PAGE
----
When the Cleveland Cavaliers dropped 43 points on the Boston Celtics in the first quarter of Game 5, it snuffed out all hope of drama. Should we have dared to hope? The Cavaliers strolled to a 135-102 win and conquered the Eastern Conference, again. They’ve lost once in the playoffs, and they’ll play the Golden State Warriors, who have lost zero times in the playoffs. We’ll now be treated to the third straight chapter of Cavs-Dubs. Goody.
If you expect storylines, suspense, and high stakes from the playoffs, this isn’t your year. Well, unless you’re willing to do the unthinkable, and watch the NHL instead. Last Thursday, as the Cavs ragdolled the Celtics, even Michael Wilbon and Charles Barkley found themselves making this most perplexing choice.
What did they find? On NBC Sports, in the deep frontier of basic cable, the Ottawa Senators faced the Pittsburgh Penguins in a Game 7 deathmatch. The Senators, once considered the easy out of mid-April, were now in Pittsburgh with a chance to unseat the champs and take a trip to the Stanley Cup Finals. It was David v. Goliath, only we didn’t know who was going to win.
That resulted in something peculiar: a game that was fun to watch.
How might we have gotten to this place, where the fourth-most-popular league in America is briefly more watchable than the NBA, a genuinely mass-market league and the only serious challenger to the NFL?
Wha? What is parity?
Parity is when you have 30 teams and more than 2 of them can win the trophy. In the early aughts, when NHL player salaries were getting out of hand, the players and owners negotiated a league-wide salary cap. No longer could the New York Rangers or Toronto Maple Leafs go out and just buy smaller-market teams’ best players. A GM’s mission became not just hunting for talent, but getting the best bang for the buck.
Twelve years after the salary cap was imposed, we see the fruit of that. Give or take, the NHL today has about a dozen teams with enough talent to win their conferences. We have great diversity: big teams and small teams, fast ones and slower ones, attacking teams and defensive teams.
Limited cash has made GMs more creative. Instead of throwing money at marquee players, they’ve hunted for bargains. Turns out, this results in a league that’s younger, faster, and more skilled. Land the right young players, and you can be a contender in a few short years.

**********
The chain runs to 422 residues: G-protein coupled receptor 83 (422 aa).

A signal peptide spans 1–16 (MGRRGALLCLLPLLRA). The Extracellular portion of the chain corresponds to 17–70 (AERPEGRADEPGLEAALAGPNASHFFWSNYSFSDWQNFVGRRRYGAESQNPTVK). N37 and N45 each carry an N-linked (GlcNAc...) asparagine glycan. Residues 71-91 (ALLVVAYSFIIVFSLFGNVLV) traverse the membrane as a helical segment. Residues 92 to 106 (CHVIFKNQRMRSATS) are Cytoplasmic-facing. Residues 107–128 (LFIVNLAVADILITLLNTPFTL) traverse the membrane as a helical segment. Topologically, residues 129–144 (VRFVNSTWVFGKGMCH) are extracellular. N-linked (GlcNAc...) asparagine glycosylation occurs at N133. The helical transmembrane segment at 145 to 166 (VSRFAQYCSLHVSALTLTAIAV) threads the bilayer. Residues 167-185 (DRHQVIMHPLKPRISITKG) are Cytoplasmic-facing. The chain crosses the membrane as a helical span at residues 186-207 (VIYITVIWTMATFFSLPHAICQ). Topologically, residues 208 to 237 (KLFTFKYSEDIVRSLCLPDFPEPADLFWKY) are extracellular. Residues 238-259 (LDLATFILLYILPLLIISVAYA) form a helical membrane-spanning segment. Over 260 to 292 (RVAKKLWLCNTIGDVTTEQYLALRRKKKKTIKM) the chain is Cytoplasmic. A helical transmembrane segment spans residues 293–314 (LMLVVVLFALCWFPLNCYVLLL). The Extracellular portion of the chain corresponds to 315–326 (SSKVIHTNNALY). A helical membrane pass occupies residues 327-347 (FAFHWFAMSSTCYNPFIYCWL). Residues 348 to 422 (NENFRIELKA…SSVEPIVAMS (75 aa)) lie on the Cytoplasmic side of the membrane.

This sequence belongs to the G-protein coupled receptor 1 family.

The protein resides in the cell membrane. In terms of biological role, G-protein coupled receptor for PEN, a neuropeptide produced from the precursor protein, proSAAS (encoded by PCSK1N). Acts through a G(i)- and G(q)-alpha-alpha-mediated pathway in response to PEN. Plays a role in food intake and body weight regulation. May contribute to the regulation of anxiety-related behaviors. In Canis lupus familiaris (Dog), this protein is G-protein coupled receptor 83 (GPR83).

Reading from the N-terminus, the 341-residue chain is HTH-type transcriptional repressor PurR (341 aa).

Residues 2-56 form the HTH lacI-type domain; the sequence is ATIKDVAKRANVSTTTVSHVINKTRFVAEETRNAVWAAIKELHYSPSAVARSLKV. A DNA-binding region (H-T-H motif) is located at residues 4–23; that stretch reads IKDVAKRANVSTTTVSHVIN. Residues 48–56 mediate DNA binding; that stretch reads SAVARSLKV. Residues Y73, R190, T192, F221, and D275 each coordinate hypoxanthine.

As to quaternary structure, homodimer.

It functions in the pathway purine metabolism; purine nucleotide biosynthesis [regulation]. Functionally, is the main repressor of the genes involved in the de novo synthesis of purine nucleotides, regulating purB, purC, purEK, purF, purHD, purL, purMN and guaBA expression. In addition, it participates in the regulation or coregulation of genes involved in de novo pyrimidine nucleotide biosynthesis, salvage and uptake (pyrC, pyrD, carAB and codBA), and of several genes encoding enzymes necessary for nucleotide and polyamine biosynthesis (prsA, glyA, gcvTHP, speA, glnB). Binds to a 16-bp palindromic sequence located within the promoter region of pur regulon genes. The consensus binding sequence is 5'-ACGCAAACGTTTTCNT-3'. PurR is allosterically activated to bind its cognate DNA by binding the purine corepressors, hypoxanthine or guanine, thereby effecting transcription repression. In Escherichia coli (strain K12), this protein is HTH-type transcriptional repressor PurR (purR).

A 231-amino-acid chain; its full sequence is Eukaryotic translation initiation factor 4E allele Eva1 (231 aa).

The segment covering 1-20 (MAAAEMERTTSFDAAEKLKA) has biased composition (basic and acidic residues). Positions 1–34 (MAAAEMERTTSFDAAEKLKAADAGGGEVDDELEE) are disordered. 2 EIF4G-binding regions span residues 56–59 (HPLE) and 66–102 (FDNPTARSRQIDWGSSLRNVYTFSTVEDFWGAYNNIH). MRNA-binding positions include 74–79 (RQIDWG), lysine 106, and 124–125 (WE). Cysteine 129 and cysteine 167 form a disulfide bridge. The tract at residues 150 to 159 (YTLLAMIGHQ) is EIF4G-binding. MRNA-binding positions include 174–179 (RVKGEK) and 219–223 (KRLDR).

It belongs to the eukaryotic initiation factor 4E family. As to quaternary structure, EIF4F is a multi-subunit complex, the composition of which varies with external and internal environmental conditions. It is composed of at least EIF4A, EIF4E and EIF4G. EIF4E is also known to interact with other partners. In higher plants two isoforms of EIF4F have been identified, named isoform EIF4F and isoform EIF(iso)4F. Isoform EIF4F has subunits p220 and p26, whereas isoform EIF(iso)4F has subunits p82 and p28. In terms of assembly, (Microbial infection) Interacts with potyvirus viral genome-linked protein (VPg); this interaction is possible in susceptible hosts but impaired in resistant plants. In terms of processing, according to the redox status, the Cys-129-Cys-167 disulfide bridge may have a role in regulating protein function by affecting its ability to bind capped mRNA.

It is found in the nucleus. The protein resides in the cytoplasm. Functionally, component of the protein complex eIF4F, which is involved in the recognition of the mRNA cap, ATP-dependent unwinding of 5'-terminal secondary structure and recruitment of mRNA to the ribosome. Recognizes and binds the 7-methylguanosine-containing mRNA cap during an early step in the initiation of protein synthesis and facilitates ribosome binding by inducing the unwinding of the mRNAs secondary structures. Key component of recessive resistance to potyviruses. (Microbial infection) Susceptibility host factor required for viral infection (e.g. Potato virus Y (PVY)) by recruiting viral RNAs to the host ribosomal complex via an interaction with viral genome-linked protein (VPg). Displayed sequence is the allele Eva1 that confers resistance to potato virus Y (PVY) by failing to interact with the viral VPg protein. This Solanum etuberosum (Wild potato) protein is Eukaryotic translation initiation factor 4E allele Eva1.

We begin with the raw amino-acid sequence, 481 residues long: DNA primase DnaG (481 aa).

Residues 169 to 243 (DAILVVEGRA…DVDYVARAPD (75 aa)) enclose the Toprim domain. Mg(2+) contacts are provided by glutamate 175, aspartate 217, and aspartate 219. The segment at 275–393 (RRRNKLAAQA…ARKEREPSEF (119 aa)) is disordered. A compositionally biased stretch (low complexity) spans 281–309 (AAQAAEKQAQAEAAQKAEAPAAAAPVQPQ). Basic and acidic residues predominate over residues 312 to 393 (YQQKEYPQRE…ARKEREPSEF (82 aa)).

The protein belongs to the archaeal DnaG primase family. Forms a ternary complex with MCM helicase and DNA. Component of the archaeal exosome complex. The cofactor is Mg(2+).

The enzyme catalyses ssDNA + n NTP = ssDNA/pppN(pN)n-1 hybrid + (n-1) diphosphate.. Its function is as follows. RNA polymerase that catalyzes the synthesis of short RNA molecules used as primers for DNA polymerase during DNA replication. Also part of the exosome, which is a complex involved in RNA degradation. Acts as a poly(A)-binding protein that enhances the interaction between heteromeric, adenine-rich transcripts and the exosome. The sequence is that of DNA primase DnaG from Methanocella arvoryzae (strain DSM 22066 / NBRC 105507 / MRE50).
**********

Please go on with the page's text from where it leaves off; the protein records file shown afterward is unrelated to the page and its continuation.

Senators v. Penguins was a great example of NHL parity. Though the Senators were way overmatched, they were able to run the series out to seven games through disciplined defense and clutch goaltending.
And your point is?
That parity results in a league that’s more fun to watch. Consider this stat, proffered last week on the Hockey Central podcast: Since 2009, 34 percent of the NHL’s playoff series have gone to 7 games, and 11 percent of series have been sweeps.
Now look at the NBA: Since 2009, 20 percent of playoff series have gone to 7 games, while 20 percent have been sweeps, according to Basketball-reference.com.
So sweeps are more common in the NBA, and Game 7s are more common in the NHL. For hockey, that’s considered a sign of health: It indicates that the gap between playoff teams isn’t too big. That makes the outcomes less certain, which I would think is what makes the games more fun to watch.
What do we have in the NBA? Chuck Klosterman, speaking on Bill Simmons’ podcast, vented thusly:
Doesn’t it seem pretty obvious what’s happened here? If we move these teams toward the concept of building superteams, it does make the league more interesting, particularly during the regular season. But in the playoffs, there’s really only going to be one meaningful series.
It’s probably premature to declare the NBA a two-team league. But when the same two teams make the finals for three straight years, and they’re practically sweeping their way there, it’s probably worth asking some questions. Is this year a weird coincidence of LeBron’s peak and the Warriors’ heyday? Or might it indicate that the NBA has a long-term issue around competition?
So…your solution to this is that I watch the NHL playoffs?
Look, I will grant you that the NHL cannot match the NBA’s colorful personalities and intrigue. Nobody gives creative dap on the sidelines. Nobody in hockey, with one exception, dresses like Russ or Melo.
NHL players, by contrast, give bland, polite postgame quotes; we have to intuit their emotions from slight deviations from decorum. I’ll give you all that.
But it’s a sign of the game’s strength, not its weakness.
As we watch an NBA that’s as unequal as it’s been in a while, we see that teams depend a lot on individual stars. LeBron drives the Cavs. Curry and KD drive the Dubs. The Spurs and Celtics had zero chance as soon as they lost Kawhi and Isaiah.
In the NHL playoffs, no-name players score gigantic goals all the time. In the Pens-Sens Game 7, the goal that forced overtime was scored by the Sens’ Ryan Dzingel. Dzingel?, the entire hockey world went. Who?
But that’s playoff hockey: The randos often carry the day. It adds wildness and unpredictability to a sport that’s already fast and physical. The marketing is horrible but the product is sound: The games are fun, the teams are awesome, and the players are doing amazing things out there. It’s what basketball, and all sports, should be. NBA fans deserve better. Until they get it, may I recommend a diversion?